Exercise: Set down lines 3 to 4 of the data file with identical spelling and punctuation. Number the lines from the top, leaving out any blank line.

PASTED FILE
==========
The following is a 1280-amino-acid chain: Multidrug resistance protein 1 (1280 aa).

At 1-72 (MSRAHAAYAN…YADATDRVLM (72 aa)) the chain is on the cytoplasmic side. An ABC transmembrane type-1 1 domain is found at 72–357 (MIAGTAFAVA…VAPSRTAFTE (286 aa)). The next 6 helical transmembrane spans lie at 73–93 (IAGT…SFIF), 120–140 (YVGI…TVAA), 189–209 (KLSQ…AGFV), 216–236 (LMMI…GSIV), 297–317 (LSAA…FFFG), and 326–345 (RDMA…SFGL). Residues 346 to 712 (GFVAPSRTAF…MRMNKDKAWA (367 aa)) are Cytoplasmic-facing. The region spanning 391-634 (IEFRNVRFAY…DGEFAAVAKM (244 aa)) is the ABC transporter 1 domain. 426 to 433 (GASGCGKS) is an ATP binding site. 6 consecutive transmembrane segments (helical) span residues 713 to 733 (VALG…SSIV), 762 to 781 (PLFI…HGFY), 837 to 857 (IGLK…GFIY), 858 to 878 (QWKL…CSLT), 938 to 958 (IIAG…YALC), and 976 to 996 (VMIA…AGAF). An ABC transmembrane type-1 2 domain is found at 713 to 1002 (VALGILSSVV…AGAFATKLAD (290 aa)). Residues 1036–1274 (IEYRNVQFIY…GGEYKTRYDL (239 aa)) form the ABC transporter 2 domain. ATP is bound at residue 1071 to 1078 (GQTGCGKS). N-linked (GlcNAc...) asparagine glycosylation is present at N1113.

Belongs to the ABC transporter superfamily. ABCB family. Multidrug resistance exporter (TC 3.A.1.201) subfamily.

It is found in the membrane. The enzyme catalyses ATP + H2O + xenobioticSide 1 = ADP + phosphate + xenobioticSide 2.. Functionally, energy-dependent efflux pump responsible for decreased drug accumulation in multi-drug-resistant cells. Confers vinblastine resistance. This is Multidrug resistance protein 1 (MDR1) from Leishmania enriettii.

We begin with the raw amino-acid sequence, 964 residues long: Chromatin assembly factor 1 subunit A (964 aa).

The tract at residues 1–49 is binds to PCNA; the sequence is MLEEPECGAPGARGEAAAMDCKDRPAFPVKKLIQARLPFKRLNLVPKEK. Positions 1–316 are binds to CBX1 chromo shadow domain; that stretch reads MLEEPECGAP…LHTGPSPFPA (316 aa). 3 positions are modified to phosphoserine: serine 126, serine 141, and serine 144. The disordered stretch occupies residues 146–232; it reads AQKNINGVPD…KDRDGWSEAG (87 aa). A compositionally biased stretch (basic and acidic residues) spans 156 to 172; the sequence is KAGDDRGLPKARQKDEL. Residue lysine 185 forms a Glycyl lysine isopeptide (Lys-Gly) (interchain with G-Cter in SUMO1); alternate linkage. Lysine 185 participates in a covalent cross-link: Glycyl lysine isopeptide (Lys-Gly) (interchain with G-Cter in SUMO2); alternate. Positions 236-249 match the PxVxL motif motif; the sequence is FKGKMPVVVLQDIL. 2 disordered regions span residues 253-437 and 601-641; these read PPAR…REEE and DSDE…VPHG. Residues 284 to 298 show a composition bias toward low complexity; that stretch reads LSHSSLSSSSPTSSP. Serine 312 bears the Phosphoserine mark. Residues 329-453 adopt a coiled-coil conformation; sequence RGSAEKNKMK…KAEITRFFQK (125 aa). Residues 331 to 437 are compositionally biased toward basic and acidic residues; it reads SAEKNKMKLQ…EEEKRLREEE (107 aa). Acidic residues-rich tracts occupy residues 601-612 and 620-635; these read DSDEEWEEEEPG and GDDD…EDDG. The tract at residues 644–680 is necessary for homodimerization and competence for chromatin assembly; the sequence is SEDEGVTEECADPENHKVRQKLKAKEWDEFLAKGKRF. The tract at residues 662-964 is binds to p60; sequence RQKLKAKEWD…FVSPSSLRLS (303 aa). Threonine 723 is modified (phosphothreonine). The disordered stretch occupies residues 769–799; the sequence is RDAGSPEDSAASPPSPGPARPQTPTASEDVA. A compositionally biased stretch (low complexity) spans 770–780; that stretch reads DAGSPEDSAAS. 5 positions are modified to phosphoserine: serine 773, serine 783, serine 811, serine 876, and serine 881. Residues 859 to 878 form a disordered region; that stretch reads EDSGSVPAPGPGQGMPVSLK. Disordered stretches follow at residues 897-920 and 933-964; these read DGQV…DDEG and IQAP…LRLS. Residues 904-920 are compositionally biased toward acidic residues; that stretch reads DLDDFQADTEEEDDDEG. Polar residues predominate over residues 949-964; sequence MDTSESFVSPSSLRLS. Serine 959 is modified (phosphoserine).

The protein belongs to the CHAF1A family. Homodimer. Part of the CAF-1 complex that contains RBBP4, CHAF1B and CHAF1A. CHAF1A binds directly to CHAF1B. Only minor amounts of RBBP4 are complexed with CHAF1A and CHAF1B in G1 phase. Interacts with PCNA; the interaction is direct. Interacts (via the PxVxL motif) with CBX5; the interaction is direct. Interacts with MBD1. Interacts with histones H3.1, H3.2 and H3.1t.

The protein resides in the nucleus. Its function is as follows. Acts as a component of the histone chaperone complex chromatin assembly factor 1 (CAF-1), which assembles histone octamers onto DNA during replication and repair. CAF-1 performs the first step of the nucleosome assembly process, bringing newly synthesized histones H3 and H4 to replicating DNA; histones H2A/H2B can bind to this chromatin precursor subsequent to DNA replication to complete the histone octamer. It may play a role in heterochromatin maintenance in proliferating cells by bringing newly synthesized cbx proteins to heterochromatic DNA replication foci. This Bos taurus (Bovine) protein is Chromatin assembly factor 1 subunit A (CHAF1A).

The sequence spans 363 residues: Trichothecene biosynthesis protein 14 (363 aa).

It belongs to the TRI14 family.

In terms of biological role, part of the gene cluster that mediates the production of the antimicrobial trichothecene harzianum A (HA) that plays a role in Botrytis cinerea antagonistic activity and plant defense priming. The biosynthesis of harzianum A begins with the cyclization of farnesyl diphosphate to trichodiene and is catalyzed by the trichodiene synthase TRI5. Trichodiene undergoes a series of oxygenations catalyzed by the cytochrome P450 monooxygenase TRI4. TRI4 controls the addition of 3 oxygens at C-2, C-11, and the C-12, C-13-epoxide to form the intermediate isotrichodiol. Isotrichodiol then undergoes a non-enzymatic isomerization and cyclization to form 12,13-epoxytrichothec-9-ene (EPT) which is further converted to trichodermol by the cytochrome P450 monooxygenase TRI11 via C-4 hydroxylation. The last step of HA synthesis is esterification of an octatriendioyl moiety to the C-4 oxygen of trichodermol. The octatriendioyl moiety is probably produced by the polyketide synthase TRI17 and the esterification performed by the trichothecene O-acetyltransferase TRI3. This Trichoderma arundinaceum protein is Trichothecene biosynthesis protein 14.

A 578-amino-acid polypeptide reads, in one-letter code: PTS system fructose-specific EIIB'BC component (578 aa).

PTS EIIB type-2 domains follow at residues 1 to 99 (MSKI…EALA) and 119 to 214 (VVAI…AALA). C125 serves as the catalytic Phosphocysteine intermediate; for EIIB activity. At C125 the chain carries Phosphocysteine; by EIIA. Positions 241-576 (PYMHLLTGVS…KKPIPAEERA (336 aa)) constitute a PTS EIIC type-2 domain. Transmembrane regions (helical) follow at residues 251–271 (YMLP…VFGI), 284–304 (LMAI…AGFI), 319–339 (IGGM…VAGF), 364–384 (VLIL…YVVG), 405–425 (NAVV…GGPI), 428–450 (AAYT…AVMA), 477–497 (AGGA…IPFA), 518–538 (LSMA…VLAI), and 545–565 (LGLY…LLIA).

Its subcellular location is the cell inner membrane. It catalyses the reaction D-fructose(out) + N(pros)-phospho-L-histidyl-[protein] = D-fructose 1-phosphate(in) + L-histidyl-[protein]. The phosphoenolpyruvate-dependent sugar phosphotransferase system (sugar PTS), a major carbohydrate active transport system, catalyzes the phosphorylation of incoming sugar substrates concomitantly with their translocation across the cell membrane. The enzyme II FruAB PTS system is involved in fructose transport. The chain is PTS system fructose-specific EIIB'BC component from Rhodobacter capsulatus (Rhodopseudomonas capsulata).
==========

Belongs to the ABC transporter superfamily. ABCB family. Multidrug resistance exporter (TC 3.A.1.201) subfamily.

It is found in the membrane. The enzyme catalyses ATP + H2O + xenobioticSide 1 = ADP + phosphate + xenobioticSide 2.. Functionally, energy-dependent efflux pump responsible for decreased drug accumulation in multi-drug-resistant cells. Confers vinblastine resistance. This is Multidrug resistance protein 1 (MDR1) from Leishmania enriettii.